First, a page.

Bipartisan Group of Senators Bring in Federal Data Breach Notification Bill

A bipartisan group of senators has brought in a federal data breach notification bill- the Cyber Incident Notification Act of 2021 – that calls for all federal organizations, contractors, and firms that have supervision over critical infrastructure to report major cyber threats to the Cybersecurity and Infrastructure Security Agency (CISA) in just 24 hours of finding.

Senators Mark Warner (D-VA), Susan Collins (R-ME) and Marco Rubio (R-FL) introduced the draft bill although have not officially announced it in the Senate. The bill wishes to handle lots of the concerns that were found subsequent to the current cyberattacks that have affected critical infrastructure, for instance, the SolarWinds Orion supply chain attack as well as the JBS and Colonial Pipeline ransomware attacks.

The goal of the new bill is to make certain that well-timed federal government understanding of cyber intrusions that cause a risk to national safety, which will permit the creation of a common operating picture of nationwide-level cyber threats. Entities finding out about cyber threats must present useful cyber threat details that will be available for government and private sector entities and the general public to enable taking action immediately to take on threats.

Incidents deemed as significant cybersecurity attacks that would require notifications are cyberattacks that:

  • Entail or are thought to involve an Advanced Persistent Threat (APT) actor.
  • Consist of or are thought to have nation-state involvement.
  • Involve or are considered to have a transnational organized crime group.
  • Possible to be of considerable countrywide consequence.
  • Can hurt U.S. national security interests, international relations, or the U.S.A. economy.
  • May have an effect on CISA systems.
  • Uses ransomware.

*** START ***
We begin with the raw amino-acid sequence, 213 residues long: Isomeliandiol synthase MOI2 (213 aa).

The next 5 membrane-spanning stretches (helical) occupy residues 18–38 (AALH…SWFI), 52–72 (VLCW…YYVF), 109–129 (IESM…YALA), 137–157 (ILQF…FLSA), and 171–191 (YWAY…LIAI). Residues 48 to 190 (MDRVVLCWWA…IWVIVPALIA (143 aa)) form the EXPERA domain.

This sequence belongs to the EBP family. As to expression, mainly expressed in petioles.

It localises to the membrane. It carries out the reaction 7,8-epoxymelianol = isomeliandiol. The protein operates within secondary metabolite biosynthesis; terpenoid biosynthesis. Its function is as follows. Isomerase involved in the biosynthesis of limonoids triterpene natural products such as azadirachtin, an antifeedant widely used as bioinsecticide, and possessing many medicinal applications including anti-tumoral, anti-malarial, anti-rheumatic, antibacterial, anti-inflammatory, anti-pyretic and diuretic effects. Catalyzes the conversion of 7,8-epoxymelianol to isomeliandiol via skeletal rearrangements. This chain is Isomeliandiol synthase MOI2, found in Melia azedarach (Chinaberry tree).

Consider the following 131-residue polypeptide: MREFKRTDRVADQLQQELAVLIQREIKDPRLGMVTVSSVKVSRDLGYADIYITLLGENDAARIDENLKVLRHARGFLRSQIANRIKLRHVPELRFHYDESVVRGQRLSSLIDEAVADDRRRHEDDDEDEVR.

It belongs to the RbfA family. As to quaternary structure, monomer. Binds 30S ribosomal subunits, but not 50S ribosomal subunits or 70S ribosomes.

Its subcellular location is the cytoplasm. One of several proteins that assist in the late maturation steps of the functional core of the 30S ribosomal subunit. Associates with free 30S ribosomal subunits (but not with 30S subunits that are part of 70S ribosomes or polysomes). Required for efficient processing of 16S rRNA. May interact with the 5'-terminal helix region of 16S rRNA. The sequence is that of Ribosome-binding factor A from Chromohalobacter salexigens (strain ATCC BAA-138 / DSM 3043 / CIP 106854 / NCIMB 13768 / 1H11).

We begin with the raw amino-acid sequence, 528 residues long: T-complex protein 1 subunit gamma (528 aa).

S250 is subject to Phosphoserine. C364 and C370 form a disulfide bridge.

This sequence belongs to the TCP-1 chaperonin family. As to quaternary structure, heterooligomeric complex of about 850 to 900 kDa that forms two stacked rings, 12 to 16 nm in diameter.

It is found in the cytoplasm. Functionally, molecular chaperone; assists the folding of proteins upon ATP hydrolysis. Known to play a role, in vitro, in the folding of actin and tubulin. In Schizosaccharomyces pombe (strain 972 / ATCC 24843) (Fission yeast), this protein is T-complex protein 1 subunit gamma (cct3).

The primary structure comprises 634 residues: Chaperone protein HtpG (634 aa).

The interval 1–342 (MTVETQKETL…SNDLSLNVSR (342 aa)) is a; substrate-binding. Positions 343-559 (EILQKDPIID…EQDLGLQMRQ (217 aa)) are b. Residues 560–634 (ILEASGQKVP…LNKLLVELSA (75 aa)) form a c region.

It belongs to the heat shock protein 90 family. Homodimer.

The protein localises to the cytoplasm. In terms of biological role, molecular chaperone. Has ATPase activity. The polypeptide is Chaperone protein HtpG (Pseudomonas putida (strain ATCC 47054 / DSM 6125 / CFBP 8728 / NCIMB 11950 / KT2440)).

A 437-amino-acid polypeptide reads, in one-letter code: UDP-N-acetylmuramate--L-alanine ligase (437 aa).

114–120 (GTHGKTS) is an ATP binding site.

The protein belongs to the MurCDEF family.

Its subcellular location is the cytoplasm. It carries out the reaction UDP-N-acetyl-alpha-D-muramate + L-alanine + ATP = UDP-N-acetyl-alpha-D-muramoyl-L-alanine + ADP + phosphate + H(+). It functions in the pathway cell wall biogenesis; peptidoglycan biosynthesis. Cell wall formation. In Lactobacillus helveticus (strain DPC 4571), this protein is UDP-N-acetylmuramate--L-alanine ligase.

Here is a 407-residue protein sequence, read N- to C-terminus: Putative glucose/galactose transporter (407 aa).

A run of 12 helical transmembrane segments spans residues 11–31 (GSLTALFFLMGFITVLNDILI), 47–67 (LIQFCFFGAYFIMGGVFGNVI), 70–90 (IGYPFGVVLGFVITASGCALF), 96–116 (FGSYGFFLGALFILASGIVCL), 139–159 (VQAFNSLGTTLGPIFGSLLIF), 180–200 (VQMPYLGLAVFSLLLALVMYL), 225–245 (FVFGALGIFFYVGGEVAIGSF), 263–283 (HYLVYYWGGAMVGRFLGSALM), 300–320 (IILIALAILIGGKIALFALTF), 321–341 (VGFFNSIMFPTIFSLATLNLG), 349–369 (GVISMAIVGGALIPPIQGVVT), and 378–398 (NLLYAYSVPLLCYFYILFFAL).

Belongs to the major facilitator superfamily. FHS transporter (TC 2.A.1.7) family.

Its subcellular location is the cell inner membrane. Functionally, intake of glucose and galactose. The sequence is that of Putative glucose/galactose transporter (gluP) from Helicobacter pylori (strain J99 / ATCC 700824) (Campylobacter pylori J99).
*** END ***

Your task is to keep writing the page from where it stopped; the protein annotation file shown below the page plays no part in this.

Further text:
The draft bill calls for breach notifications to consist of information of the cybersecurity attack, the impacted networks and systems, estimations of the dates when the intrusion is believed to have taken place, information of the vulnerabilities believed to have been used, and the tactics, techniques, and procedures (TTPs) utilized by the attacker. Furthermore, notifications need to include any detail that may be employed to indicate the threat actor, contact data to permit the breached entity to be called by federal agencies, and particulars of any measures undertaken to minimize the threat.

The bill necessitates the Department of Homeland Security to work together with other federal bureaus to draft a set of reporting requirements and to coordinate those standards with the regulatory demands in place on the particular date of enactment.

Any covered entity that doesn’t report a cyber attack covered by the bill is going to be penalized as confirmed by the Administrator of the General Services Administration. Companies breaking the provisions of the Cyber Incident Notification Act of 2021 can be charged a financial fine of 0.5% of gross income for the preceding year and sanctions may consist of taking away from federal contracting schedules.

Though there is evidently a requirement for a national data breach notification law, there had been several efforts made before to create a data breach notification bill, yet all were unable to pass the Senate. Aside from this bill, many House members and Senators are thought to be studying their own data breach notification laws.

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Christine Garcia is the staff writer on Calculated HIPAA. Christine has several years experience in writing about healthcare sector issues with a focus on the compliance and cybersecurity issues. Christine has developed in-depth knowledge of HIPAA regulations. You can contact Christine at [email protected]. You can follow Christine on Twitter at https://twitter.com/ChrisCalHIPAA